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Xyzal: What Is IT and How Does IT Work? Dr.Peter Rice

Xyzal ™ – a right-handed nonprescription antihistamine

Last month I attended the annual meeting of the American Pharmacists Association in San Francisco. We had beautiful weather for the meeting, and I was able to visit with my cousin Terri who lives there. Terri is always happy to meet relatives visiting San Francisco as long as we don’t ask her to take us to Alcatraz – she has been there way too often to enjoy it.

Annual meetings of the profession are a good time to have some fun at the exhibits while catching up on the latest “big thing”. Xyzal is a newly marketed nonprescription second generation antihistamine, and I just happened to have had my picture taken with the product mascot, an owl wearing glasses and a bow tie. After I returned home I had several folks independently ask me about the drug, so it seems my blog friends might also be wondering about it.

Many patients are surprised to learn that drugs – much like people – can be right- or left-handed or ambidextrous. It’s a chemical thing. Most drugs contain the element carbon, and depending on the its chemical structure drug molecules can be left-handed, right-handed, or an equal mixture of each.

Xyxal ™ is levocetirizine, the right-handed molecule of the nonprescription antihistamine cetirizine, or Zyrtec™.

Both cetirizine and Xyzal ,levocetirizine act as second generation antagonists of histamine at the Histamine-1 receptor that mediates allergic responses. The drugs both have similar high affinity for the Histamine-1 receptor, but levocetirizine stays on the receptor better, so it is a better blocker as histamine concentrations change during an allergic response.

Xyzal, Levocetirizine, has some theoretical and practical advantages compared to cetirizine. In theory, levocetirizine is a cleaner medicine that should more specifically produce its effects. The presence of an other-handed molecule can sometimes interfere with metabolism or produce unwanted adverse effects. In the case of cetirizine, there does NOT appear to be any metabolic effects as both left- and right-handed forms are eliminated from the body through the kidneys rather than through metabolism.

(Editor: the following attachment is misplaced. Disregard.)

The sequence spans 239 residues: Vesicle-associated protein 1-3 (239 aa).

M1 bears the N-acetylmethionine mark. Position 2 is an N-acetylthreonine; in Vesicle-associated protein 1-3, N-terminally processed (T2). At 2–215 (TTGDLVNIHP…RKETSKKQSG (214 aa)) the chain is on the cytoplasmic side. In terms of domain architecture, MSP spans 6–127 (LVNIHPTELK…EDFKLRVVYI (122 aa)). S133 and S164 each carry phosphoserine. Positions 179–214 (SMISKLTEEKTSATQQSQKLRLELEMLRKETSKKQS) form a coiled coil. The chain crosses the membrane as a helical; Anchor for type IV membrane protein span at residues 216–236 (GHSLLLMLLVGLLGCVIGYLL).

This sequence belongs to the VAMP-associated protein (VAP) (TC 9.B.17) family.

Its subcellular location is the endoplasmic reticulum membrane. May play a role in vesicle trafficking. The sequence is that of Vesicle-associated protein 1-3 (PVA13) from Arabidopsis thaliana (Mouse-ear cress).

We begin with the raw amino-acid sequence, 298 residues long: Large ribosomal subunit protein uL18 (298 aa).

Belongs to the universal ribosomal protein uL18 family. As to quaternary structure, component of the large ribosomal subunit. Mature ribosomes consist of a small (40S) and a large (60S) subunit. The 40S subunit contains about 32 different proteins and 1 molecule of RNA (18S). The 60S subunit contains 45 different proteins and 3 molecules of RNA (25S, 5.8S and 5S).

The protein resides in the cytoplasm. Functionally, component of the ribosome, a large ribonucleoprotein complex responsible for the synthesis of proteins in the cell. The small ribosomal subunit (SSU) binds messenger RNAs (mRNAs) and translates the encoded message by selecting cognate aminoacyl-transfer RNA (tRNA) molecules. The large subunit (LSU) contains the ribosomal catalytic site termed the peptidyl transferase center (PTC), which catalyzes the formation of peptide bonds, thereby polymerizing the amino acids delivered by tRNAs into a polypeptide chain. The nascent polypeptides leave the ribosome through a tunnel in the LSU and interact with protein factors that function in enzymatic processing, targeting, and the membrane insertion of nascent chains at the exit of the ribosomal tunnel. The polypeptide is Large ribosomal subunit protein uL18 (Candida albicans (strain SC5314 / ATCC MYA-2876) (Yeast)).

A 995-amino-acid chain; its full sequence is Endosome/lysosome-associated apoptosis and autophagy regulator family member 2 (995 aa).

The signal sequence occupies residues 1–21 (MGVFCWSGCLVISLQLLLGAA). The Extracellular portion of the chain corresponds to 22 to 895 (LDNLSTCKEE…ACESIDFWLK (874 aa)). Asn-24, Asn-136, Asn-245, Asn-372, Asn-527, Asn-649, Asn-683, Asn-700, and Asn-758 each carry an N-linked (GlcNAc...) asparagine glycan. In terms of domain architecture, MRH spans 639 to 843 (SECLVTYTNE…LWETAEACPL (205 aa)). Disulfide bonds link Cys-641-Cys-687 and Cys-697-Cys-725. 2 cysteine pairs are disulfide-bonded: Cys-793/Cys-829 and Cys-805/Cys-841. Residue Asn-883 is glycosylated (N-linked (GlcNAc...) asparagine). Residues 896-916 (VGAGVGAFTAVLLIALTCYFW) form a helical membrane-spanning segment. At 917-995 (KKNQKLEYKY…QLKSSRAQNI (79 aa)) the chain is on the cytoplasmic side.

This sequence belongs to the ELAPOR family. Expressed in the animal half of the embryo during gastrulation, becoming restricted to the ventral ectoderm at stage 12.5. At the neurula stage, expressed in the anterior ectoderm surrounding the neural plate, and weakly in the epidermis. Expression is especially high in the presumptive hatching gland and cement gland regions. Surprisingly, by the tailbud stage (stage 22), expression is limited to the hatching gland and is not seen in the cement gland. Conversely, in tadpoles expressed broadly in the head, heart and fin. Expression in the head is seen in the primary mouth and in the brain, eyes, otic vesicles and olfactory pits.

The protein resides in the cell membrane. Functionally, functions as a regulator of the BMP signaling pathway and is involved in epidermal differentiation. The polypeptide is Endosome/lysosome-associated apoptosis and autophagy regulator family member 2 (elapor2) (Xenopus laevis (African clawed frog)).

Xyzal, levocetirizine, and cetirizine have similar pharmacokinetics; they are rapidly absorbed and can begin to act within an hour.

Interestingly, their half-life, a measure of their time in the body, is 6-9 hours depending on age. This suggests that even though they are marketed as once-daily drugs, some patients may find better results by taking half the daily dose twice daily.

With that said, the most reasonable question is whether you should take cetirizine or the newer Xyzal, levocetirizine.

It depends. If you’re doing well on cetirizine, you’ll likely do well on levocetirizine, but it will cost you. A comparison of the adverse effects suggests that Xyzal, levocetirizine, has many fewer adverse effects compared to cetirizine. No headache, much less gastrointestinal issues, bronchospasm. The major advantage of second generation antihistamines is that they do not cause drowsiness, but cetirizine and levocetirizine do not appear to differ in their drowsiness and fatigue.

If you are having issues with your antihistamine, it’s a good idea to try several and find which one suits you best.

  • These are drugs for symptomatic relief, so you will always be the one in the best position to tell which one helps you the most.
  • If you currently take cetirizine, Xyzal, levocetirizine is definitely worth a try.

There are always new drugs entering the market or being marketed in new ways. Your prescriber or pharmacist can answer your questions. Talk to your doctor who can help you make good choices with your medicines.

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Dr. Peter J. Rice

Dr. Peter J. Rice is a professor of Pharmacology emeritus at the East Tennessee State University Quillen College of Medicine and Professor of Clinical Pharmacy at the University of Colorado Skaggs School of Pharmacy and Pharmaceutical Sciences. He received his BS in pharmacy from Northeastern University, PhD in pharmacology from the Ohio State University and PharmD from the University of Kentucky. He is a Board Certified Pharmacotherapy Specialist and practices in the ambulatory care and community pharmacy settings. Professor Rice is the author of Understanding Drug Action: An introduction to pharmacology (APhA, 2014) and is a fellow of the American Pharmacists Association.




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